Canadian researchers report in the September issue of the Journal of the International Neuropsychological Society that senior citizens can still enjoy a good joke — as long as it’s not too complicated. Prathiba Shammi and Donald Stuss, psychologists at the Baycrest Centre for Geriatric Care in Toronto, explored how aging affects humor comprehension. In their small study, they tested 20 older adults (average age 73) and 17 younger adults (average age 28), all healthy and fluent in English, in three humor categories — appreciation of humorous verbal statements, joke and story completion, and nonverbal cartoon appreciation.
In the first test, participants had to pick out humorous statements (such as a sign in a tailor shop stating “Please have a fit upstairs”) from neutral ones. In the second test, participants had to pick the correct punch line to the setup of a joke from a series of answers, including a straightforward, logical ending, a non sequitur, etc. In the last test, participants had to look at a series of cartoons and decide which held the funny detail.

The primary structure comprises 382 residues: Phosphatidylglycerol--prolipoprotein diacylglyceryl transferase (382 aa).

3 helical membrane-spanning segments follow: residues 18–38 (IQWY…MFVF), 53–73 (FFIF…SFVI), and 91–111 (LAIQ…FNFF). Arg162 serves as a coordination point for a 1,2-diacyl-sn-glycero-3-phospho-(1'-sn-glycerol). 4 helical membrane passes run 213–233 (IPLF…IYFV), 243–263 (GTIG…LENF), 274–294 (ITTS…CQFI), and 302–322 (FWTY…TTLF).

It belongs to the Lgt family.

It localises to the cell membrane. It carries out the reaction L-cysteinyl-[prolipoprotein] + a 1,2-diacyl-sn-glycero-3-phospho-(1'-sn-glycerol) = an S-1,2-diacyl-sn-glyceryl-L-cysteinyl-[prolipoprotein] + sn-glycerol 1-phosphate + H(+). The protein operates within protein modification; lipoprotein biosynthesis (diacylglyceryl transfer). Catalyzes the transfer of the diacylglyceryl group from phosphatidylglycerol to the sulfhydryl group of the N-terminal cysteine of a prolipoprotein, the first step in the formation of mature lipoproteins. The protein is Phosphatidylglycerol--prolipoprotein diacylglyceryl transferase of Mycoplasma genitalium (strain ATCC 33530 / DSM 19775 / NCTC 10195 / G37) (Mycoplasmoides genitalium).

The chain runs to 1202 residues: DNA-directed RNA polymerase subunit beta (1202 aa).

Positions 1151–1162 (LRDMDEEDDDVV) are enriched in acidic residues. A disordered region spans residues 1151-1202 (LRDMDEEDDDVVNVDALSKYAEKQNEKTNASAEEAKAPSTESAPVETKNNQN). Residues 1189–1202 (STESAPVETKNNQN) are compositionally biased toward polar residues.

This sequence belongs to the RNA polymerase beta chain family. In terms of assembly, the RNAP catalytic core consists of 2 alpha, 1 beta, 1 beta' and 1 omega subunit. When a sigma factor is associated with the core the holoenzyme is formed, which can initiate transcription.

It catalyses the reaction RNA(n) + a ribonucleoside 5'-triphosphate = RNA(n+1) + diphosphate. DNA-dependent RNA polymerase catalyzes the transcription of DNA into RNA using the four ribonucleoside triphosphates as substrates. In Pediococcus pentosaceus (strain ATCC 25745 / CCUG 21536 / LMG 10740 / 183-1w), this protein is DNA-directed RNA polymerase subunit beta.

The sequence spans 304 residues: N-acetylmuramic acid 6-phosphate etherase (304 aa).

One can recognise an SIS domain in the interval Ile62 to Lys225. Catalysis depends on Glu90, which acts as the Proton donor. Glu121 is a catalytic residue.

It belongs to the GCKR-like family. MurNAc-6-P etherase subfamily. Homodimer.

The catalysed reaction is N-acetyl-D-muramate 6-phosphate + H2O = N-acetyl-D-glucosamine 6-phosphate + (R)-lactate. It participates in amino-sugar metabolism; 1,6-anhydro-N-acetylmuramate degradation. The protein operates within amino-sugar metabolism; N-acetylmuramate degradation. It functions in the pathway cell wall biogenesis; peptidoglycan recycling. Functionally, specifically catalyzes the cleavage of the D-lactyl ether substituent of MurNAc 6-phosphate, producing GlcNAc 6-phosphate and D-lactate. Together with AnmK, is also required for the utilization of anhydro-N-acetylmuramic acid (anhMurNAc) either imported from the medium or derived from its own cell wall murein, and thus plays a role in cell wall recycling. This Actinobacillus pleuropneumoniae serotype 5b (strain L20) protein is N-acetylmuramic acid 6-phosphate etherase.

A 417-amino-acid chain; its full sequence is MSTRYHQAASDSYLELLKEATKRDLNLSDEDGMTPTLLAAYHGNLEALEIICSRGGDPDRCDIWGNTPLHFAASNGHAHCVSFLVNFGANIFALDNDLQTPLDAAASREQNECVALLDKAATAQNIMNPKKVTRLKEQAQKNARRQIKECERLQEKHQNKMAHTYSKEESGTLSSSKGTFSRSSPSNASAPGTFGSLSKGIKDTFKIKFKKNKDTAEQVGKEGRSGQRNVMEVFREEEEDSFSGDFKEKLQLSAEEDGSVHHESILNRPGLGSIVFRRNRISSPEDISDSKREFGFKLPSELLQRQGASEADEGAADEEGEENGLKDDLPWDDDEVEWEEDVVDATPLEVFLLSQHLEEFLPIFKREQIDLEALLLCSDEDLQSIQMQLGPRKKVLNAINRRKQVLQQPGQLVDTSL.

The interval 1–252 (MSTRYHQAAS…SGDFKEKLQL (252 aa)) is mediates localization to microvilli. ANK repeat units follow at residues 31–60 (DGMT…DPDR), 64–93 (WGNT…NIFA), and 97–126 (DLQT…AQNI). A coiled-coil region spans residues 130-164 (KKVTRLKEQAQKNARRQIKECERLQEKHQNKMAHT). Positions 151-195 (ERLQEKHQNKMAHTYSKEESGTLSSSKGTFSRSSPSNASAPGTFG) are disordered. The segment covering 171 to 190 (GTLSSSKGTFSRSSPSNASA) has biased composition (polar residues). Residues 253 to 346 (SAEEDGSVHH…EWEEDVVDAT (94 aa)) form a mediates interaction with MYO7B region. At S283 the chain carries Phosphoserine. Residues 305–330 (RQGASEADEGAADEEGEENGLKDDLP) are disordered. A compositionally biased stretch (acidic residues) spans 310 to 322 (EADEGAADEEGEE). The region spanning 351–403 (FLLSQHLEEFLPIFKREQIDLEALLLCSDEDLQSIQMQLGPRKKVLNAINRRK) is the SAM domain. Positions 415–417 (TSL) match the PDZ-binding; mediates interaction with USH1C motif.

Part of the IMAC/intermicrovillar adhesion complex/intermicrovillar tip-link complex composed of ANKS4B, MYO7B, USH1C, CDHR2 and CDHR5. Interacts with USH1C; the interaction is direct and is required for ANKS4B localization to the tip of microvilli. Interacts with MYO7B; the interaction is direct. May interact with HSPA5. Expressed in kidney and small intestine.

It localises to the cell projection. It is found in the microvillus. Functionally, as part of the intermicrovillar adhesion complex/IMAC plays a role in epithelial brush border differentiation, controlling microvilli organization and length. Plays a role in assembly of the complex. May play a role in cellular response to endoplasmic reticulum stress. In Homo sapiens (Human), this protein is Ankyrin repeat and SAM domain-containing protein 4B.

The researchers found that older adults performed just as well as younger ones in identifying funny statements from neutral ones, but in the last two, more-complex tests, they made significantly more mistakes. The researchers also discovered a relationship between the decline of cognitive abilities and a higher error rate in picking out humorous punch lines and cartoons. The authors caution that this is a preliminary study and that humor is extremely subjective. In a press release, Shammi stated: “The good news is that aging does not affect emotional responses to humor. We’ll still enjoy a good laugh when we get the joke.”